very attractive rate that works out better than an equity loan or line
We determined that the added $21K on our loan would cost us about $180
more per month over 20 years than what we were currently paying. When
we account for the fact that our electric bill will drop from an average
of $100/month (for Clean Power at 18cents/kWh) to about an average of
$58.00/month, so I estimated that our monthly budget would only increase
by an average of $122 ($89 to $146 depending on the seasonal solar gain
-- see below). This is not an undue burden for us. After the loan is
paid off it's all positive cash flow!
(after adding more panels our net bill
in the spring of 2012 was negative - until we purchased a
The Federal Residential
Energy Efficient Property Credit (form
5695) allows us to deduct 30% of the cost of the system from our
taxes, so we will avoid paying around $7000 in taxes.
Click here for more info on how to file this form.
Efficiency Maine program had a
Solar Rebate program, Solar PV systems qualify for rebates of
$2.00/watt for the first 1,000 watts, capped at $2,000. Check the
DSIRE database of
state incentives to learn what you can expect in your state.
Update on tax breaks:
We got our taxes done by our accountant in 2010, and got a nasty
surprise. I had thought we would get the full $6185 off our taxes
(on form 5695 - Residential Energy Efficient Property Credit) which
gives a 30% tax credit, but all we got was $1772 with a carry forward
credit of $4413 that applies for 5 years. This is because we are both
self employed (filing jointly) and have to pay a lot of self-employment
tax. So this may not be an issue for "regular wage earners".
Click here to learn more about the 30% tax break.
However we did get the full $2000 Maine Solar rebate. That program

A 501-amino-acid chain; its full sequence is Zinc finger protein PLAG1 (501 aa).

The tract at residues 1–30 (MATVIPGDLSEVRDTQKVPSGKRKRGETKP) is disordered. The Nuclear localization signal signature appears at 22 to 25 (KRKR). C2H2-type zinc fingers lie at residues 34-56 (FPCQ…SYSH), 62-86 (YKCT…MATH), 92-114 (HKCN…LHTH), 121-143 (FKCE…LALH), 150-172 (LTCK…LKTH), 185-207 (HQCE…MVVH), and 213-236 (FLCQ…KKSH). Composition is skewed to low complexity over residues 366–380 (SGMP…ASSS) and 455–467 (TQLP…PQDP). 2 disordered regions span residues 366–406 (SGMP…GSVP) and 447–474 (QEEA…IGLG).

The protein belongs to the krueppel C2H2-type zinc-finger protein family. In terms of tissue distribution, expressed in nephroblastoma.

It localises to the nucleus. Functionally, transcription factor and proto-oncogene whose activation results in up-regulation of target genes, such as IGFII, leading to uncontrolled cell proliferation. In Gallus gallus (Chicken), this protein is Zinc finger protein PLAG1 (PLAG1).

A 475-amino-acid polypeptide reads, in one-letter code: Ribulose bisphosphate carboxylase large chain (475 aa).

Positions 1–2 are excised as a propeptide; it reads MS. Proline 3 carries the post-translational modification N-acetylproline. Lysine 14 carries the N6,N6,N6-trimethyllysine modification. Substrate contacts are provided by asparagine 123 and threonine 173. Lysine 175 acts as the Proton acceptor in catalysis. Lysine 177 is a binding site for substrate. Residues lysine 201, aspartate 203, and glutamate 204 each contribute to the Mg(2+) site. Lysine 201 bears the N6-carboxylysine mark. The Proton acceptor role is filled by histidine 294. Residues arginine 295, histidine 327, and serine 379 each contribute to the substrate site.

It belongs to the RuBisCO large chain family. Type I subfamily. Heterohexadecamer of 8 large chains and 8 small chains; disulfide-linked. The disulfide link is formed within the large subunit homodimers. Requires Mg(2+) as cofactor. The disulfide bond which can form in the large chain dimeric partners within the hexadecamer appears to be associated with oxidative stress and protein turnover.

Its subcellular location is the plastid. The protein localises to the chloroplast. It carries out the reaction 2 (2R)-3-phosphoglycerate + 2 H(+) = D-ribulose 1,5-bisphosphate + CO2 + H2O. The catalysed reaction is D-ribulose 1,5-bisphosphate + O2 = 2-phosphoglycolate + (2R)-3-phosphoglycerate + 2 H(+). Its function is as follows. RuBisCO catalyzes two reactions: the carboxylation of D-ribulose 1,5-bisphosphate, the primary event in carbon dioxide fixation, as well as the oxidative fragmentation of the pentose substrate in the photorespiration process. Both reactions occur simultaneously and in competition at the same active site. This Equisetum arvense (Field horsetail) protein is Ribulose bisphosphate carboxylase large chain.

had run out of funds just before we committed to our system, but then it
was re-funded by the Federal Stimulus deal - just in time for me to be
the first to file for the refund!
So here's how our net system cost works out to date:
|Estimated system cost
|30% Federal Tax break
|30% Federal Tax break
|30% Federal Tax break
|30% Federal Tax break
|Maine Solar Rebate
|Net system cost
*Note that our total federal tax break add up to $7038 because we
add panels to the system and got credits each year we added
I am still hoping that the State of Maine will adopt a substantive
Feed-in Tariff law in the future that would allow us to sell the
power we generate to the utility at a rate that would bring in enough
revenue to cover the cost of the loan. In fact if the law did offer a
substantial incentive we would probably fill both the workshop roof and
the east facing roof of the house with solar panels since we would
ideally be making a small profit from the sale of the power. This is
the central premise of the feed-in tariff plan -- to incentivize
renewable energy micro generators by making it affordable and even
October 2016 Update:
Costs of the equipment have dropped significantly and the break even
point is within 10 years - assuming 100% financing at less than 5%. My
original panels cost $3.29/Watt, but the 245Watt panel I added in
October 2016 cost $0.41/Watt (thanks to a special deal from a friend) - much more affordable.
This tool from
can help you look at costs and return on investments. Below is my
panel purchase history - I always looked for the very best deal I could
find within reasonable driving distance (to save on shipping costs)
while also staying with US made components as much as practical.
You can use this
Free Solar Panel Price Survey to research the lowest currently
available panel prices.